• FIGS. 5A-C illustrate example repair techniques for the performance and reliability problems of FIG. 4, as provided by thermally aware design improvement (such as performed by “Improvement Flow” 120 of FIG. 1). FIG. 5A illustrates a first example for improving the performance and reliability of Hot Devices and Interconnect 410, by spreading out the elements of the hot region to decrease the peak temperature. As illustrated by Spread Out Region 510, using XNOR Gate 412 as a fixed physical reference point, Source FFs 411 and NOR Gate 413 are moved far away from XNOR Gate 412, as shown conceptually by Displaced Source FFs 411D and Displaced NOR Gate 413D, respectively. Separating the elements also lengthens Interconnect 414, as shown by relatively longer Displaced Interconnect 414D. Moving the elements apart and increasing the interconnect provides a larger area for heat dissipation, and therefore the highest temperature in the region decreases, reducing peak leakage current, increasing current capacity, and decreasing electromigration effects. Calculations carried out in “Optimize/Repair” 121 provide information regarding required additional separation to guide “Design Automation Flow” 122 to effect the performance and reliability improvement.
  • FIG. 5B illustrates a second example for improving the performance and reliability of Hot Devices and Interconnect 410 by insertion of cooling structures to reduce operating temperatures. The elements of FIG. 5B, as illustrated by Added Cooling Structures Region 520, are identical to those of FIG. 4 except for the addition of heat removal elements Cooling Structure 521 and Cooling Structure 522. The cooling structures decrease operating temperatures and thus effect improved performance and reliability, as in the previous example. Requirements on the nature and location of the heat removal elements are provided by “Optimize/Repair” 121 to “Design Automation Flow” 122 to implement improvements of an electronic component including functionality as specified by Hot Devices and Interconnect 410.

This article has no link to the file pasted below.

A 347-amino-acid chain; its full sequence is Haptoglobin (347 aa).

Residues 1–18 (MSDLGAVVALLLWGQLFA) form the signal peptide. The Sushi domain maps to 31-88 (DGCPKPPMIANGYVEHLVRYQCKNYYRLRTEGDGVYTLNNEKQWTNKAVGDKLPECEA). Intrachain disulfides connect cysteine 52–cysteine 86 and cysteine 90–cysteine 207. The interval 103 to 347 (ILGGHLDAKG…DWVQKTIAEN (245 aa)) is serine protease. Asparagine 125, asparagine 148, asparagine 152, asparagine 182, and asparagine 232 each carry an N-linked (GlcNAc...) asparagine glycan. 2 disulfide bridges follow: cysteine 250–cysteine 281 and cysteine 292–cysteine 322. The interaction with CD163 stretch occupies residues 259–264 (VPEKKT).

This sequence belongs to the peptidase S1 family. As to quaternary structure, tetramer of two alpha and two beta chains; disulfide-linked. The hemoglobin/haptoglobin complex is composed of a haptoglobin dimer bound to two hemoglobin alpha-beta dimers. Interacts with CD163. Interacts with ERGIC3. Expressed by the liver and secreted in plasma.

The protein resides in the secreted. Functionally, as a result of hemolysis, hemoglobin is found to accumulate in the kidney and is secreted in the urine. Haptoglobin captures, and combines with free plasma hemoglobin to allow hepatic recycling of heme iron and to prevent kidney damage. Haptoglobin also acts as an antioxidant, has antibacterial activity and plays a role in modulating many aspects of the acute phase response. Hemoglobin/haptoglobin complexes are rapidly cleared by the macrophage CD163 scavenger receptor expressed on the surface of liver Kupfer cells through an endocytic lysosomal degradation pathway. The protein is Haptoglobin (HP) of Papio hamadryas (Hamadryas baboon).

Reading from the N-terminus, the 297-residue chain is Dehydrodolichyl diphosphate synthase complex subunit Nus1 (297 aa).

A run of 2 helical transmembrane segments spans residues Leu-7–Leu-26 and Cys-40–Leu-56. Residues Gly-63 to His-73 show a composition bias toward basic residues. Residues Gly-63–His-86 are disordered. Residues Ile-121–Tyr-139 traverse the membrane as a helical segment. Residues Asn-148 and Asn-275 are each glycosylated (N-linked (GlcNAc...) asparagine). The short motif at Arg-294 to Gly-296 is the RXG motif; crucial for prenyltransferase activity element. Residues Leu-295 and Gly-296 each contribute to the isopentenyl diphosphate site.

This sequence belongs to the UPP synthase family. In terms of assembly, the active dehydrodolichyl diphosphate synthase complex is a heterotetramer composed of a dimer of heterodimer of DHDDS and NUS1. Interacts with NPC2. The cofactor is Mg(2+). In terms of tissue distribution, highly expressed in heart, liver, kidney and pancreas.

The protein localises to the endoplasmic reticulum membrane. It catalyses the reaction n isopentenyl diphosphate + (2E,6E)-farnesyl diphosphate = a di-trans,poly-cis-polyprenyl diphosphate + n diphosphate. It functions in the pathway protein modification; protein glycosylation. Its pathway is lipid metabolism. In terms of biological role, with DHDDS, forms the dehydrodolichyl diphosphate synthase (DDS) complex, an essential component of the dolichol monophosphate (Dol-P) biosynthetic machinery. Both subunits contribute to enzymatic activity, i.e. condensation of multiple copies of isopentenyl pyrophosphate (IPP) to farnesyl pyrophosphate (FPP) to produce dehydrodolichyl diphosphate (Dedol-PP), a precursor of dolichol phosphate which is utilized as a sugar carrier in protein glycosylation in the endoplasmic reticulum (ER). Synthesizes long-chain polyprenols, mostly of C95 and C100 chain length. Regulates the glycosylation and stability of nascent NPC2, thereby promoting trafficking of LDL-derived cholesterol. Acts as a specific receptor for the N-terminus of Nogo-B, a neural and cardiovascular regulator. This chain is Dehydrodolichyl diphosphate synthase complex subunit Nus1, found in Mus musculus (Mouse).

• FIG. 5C illustrates a third example for improving the performance and reliability of Hot Devices and Interconnect 410 by guiding the physical location of the elements with respect to relatively efficient heat removal elements that are already present in the design of the electronic component. The elements of FIG. 5C, as illustrated by Controlled Placement Region 530, are substantially similar to those of FIG. 4 except that the FFs (Placed Source FFs 411P corresponding to Source FFs 411), Gates (Placed XNOR Gate 412P and Placed NOR Gate 413P corresponding respectively to XNOR Gate 412 and NOR Gate 413), and interconnect (Placed Interconnect 414P corresponding to Interconnect 414) have been placed near Existing Cooling Structure 531. Placement in close physical proximity to the existing heat removal element decreases operating temperatures and thus improves performance and reliability, as in the previous two examples. Requirements on the amount of cooling required to obtain the improvements are determined by “Optimize/Repair” 121. In some embodiments the optimize/repair processing also selects candidate existing cooling structures for identification to “Design Automation Flow” 122.